What is CRR?: Objectives, Regular Changes, SLR, Workings, Relation to Economy




Introduction

Cash Reserve Ratio (CRR) is the share of a bank’s total deposit that is mandated by the Reserve Bank of India (RBI) to be maintained with the latter as reserves in the form of liquid cash.

Cash Reserve Ratio (CRR) | Meaning, Definition and Objectives - ThesisBusiness

Base rate means the minimum lending rate below which a bank is not allowed to lend funds. The base rate is determined by the Reserve Bank of India (RBI). Cash reserve ratio is the ratio which helps in setting the base rate. The policy is largely influenced by the CRR, as it controls the money supply for an economy.

The cash reserve is either stored in the bank’s vault or is sent to the RBI. Banks can’t lend the CRR money to corporates or individual borrowers, banks can’t use that money for investment purposes. And Banks don’t earn any interest on that money.

Objectives

  • Cash Reserve Ratio ensures that a part of the commercial bank’s deposit is with the Central Bank.
  • While ensuring liquidity against deposits is the prime function of the CRR, it has an equally important role in controlling the interest rates in the economy.
  • It helps in controlling inflation. Major economies face a a lot of Rate changes as the global inflation rate keeps on changing on a regular basis. During high inflation in the economy, RBI raises the CRR to reduce the amount of money left with banks to sanction loans. It squeezes the money flow in the economy, reducing investments and bringing down inflation and vice versa. Lowering the rate boosts the growth rate of the economy.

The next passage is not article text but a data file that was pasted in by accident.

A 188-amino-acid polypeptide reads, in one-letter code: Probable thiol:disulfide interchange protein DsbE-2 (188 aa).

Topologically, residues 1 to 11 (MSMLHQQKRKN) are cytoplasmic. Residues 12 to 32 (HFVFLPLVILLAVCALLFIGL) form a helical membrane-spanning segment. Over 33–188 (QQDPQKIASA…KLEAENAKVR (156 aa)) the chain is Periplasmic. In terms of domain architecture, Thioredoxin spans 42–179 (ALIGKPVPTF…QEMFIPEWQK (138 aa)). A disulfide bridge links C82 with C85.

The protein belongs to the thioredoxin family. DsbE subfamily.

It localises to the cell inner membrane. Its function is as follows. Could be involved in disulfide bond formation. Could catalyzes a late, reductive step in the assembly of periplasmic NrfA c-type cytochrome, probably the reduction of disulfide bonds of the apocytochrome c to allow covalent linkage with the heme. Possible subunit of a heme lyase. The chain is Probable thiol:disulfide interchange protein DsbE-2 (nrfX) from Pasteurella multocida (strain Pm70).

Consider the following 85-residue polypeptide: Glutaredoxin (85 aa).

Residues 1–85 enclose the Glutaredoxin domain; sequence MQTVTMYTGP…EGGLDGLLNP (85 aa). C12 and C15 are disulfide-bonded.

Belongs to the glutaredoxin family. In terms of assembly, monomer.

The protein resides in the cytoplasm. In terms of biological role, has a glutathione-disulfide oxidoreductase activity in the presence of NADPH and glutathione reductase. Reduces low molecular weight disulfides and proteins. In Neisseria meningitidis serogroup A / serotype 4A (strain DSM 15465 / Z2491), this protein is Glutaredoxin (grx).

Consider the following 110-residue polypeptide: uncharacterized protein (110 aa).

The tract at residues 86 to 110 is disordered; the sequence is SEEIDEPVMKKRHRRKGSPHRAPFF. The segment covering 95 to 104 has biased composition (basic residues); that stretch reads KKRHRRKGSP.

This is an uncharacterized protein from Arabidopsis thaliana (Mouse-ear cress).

Why is Cash Reserve Ratio changed regularly

As per the RBI guidelines, every bank is required to maintain a ratio of their total deposits that can also be held with currency chests. This is considered to be the same as it is kept with the RBI. The RBI can change this ratio from time to time at regular intervals. When this ratio is changed, it impacts the economy.

For banks, profits are made by lending. In pursuit of this goal, banks may lend out maximum amounts, to make higher profits and have very little cash with them. An unexpected rush by customers to withdraw their deposits will lead to banks being unable to meet all the repayment needs.

The RBI controls the short-term volatility in the interest rates by adjusting the amount of liquidity available in the system. Too much cash in the economy leads to the RBI raising interest rates to bring down inflation, while the scarcity of cash leads to the RBI cutting interest rates, to stimulate growth in the economy.

CRR V/S SLR

The RBI is required to keep the supply of money in the economy and for this purpose, it uses tools, like Bank Rate, Repo Rate, Reverse Repo Rate, Cash reserve ratio, and Statutory Liquid Ratio. The latter 2 are the form of reserves, in which the money is blocked in the economy and is not used for further lending and investment purposes.

  • CRR is the percentage of money, which a bank has to keep with RBI in the form of cash. whereas, SLR is the proportion of liquid assets to time and demand liabilities.
  • CRR is maintained in the form of cash while the SLR is to be maintained in the form of gold, cash, and government-approved securities.